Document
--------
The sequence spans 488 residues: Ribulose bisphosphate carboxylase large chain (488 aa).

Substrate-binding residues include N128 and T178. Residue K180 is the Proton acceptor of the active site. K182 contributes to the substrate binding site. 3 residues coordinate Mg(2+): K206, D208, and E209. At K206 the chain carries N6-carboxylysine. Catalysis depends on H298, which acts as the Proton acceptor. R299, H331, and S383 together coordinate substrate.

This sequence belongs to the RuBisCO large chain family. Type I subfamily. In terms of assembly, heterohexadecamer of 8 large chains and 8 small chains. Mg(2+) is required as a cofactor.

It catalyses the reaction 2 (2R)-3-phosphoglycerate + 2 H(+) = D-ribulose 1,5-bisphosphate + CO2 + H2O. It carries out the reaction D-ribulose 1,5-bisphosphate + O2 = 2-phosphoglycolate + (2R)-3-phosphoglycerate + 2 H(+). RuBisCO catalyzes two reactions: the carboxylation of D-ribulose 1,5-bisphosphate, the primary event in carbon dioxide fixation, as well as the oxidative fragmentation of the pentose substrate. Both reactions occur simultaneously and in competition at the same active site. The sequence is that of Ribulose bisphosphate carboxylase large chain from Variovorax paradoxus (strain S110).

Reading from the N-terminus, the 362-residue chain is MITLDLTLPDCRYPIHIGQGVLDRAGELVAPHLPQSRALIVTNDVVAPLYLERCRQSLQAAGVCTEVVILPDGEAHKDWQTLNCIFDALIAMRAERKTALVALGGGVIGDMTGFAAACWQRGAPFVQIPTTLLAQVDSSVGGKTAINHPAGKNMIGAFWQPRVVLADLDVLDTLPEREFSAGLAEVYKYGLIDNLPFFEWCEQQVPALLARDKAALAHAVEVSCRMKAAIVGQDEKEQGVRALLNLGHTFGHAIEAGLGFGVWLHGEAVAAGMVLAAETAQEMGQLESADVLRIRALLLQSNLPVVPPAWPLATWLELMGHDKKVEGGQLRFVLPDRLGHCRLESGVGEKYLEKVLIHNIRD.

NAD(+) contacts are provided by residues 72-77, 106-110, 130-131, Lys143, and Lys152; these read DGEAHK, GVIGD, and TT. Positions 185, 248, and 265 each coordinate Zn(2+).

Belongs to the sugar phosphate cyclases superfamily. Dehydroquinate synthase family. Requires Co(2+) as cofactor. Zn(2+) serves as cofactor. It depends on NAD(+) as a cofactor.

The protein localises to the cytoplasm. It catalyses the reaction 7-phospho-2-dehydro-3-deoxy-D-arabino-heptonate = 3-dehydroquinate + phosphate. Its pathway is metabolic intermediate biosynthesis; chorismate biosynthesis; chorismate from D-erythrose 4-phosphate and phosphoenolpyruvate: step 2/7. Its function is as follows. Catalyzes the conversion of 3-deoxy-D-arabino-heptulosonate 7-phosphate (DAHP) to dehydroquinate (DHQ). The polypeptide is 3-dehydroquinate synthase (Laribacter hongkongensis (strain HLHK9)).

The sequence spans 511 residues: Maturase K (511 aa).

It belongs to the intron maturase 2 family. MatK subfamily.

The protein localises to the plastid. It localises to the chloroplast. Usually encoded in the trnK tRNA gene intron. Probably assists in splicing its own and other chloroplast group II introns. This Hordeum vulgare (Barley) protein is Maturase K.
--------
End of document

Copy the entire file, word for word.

The sequence spans 488 residues: Ribulose bisphosphate carboxylase large chain (488 aa).

Substrate-binding residues include N128 and T178. Residue K180 is the Proton acceptor of the active site. K182 contributes to the substrate binding site. 3 residues coordinate Mg(2+): K206, D208, and E209. At K206 the chain carries N6-carboxylysine. Catalysis depends on H298, which acts as the Proton acceptor. R299, H331, and S383 together coordinate substrate.

This sequence belongs to the RuBisCO large chain family. Type I subfamily. In terms of assembly, heterohexadecamer of 8 large chains and 8 small chains. Mg(2+) is required as a cofactor.

It catalyses the reaction 2 (2R)-3-phosphoglycerate + 2 H(+) = D-ribulose 1,5-bisphosphate + CO2 + H2O. It carries out the reaction D-ribulose 1,5-bisphosphate + O2 = 2-phosphoglycolate + (2R)-3-phosphoglycerate + 2 H(+). RuBisCO catalyzes two reactions: the carboxylation of D-ribulose 1,5-bisphosphate, the primary event in carbon dioxide fixation, as well as the oxidative fragmentation of the pentose substrate. Both reactions occur simultaneously and in competition at the same active site. The sequence is that of Ribulose bisphosphate carboxylase large chain from Variovorax paradoxus (strain S110).

Reading from the N-terminus, the 362-residue chain is MITLDLTLPDCRYPIHIGQGVLDRAGELVAPHLPQSRALIVTNDVVAPLYLERCRQSLQAAGVCTEVVILPDGEAHKDWQTLNCIFDALIAMRAERKTALVALGGGVIGDMTGFAAACWQRGAPFVQIPTTLLAQVDSSVGGKTAINHPAGKNMIGAFWQPRVVLADLDVLDTLPEREFSAGLAEVYKYGLIDNLPFFEWCEQQVPALLARDKAALAHAVEVSCRMKAAIVGQDEKEQGVRALLNLGHTFGHAIEAGLGFGVWLHGEAVAAGMVLAAETAQEMGQLESADVLRIRALLLQSNLPVVPPAWPLATWLELMGHDKKVEGGQLRFVLPDRLGHCRLESGVGEKYLEKVLIHNIRD.

NAD(+) contacts are provided by residues 72-77, 106-110, 130-131, Lys143, and Lys152; these read DGEAHK, GVIGD, and TT. Positions 185, 248, and 265 each coordinate Zn(2+).

Belongs to the sugar phosphate cyclases superfamily. Dehydroquinate synthase family. Requires Co(2+) as cofactor. Zn(2+) serves as cofactor. It depends on NAD(+) as a cofactor.

The protein localises to the cytoplasm. It catalyses the reaction 7-phospho-2-dehydro-3-deoxy-D-arabino-heptonate = 3-dehydroquinate + phosphate. Its pathway is metabolic intermediate biosynthesis; chorismate biosynthesis; chorismate from D-erythrose 4-phosphate and phosphoenolpyruvate: step 2/7. Its function is as follows. Catalyzes the conversion of 3-deoxy-D-arabino-heptulosonate 7-phosphate (DAHP) to dehydroquinate (DHQ). The polypeptide is 3-dehydroquinate synthase (Laribacter hongkongensis (strain HLHK9)).

The sequence spans 511 residues: Maturase K (511 aa).

It belongs to the intron maturase 2 family. MatK subfamily.

The protein localises to the plastid. It localises to the chloroplast. Usually encoded in the trnK tRNA gene intron. Probably assists in splicing its own and other chloroplast group II introns. This Hordeum vulgare (Barley) protein is Maturase K.